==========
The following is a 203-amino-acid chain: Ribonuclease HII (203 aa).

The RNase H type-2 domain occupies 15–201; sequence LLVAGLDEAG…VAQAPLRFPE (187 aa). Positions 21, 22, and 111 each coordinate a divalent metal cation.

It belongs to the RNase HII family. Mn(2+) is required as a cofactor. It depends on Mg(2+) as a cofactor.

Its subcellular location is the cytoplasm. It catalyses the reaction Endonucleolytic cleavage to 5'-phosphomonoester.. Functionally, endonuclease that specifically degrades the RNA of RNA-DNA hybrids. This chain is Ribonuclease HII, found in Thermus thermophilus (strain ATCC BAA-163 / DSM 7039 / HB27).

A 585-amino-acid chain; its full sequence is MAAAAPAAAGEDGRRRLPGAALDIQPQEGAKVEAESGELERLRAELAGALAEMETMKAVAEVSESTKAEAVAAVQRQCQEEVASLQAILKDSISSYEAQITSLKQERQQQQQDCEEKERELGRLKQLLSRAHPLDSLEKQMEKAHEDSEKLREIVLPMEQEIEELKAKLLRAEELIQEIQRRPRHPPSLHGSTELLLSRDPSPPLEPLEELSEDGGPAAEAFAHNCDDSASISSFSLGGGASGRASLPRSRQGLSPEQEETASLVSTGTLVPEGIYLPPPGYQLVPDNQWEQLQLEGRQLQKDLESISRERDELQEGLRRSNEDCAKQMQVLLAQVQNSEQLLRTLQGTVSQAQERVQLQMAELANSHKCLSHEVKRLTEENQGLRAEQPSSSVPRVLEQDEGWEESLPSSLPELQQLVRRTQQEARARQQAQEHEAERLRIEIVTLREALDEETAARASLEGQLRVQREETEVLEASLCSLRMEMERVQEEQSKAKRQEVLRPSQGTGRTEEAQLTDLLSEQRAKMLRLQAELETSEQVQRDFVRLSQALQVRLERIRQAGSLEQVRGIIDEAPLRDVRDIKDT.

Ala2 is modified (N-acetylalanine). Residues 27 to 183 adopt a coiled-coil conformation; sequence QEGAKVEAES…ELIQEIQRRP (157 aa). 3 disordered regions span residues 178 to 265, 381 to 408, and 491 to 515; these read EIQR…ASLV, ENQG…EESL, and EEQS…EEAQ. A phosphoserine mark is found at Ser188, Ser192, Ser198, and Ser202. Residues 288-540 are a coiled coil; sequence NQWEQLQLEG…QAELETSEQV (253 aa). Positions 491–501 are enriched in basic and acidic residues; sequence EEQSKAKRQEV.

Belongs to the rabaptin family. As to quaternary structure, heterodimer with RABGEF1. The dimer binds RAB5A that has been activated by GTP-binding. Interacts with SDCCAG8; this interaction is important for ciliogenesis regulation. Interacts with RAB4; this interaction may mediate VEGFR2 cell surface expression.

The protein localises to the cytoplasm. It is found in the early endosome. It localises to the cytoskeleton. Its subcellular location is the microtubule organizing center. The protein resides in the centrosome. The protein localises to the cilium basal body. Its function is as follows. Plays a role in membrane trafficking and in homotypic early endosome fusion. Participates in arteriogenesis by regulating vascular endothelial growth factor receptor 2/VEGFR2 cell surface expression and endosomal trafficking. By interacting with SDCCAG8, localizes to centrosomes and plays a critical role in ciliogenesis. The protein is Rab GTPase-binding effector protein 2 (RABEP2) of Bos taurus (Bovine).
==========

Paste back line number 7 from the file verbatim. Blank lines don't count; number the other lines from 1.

Belongs to the rabaptin family. As to quaternary structure, heterodimer with RABGEF1. The dimer binds RAB5A that has been activated by GTP-binding. Interacts with SDCCAG8; this interaction is important for ciliogenesis regulation. Interacts with RAB4; this interaction may mediate VEGFR2 cell surface expression.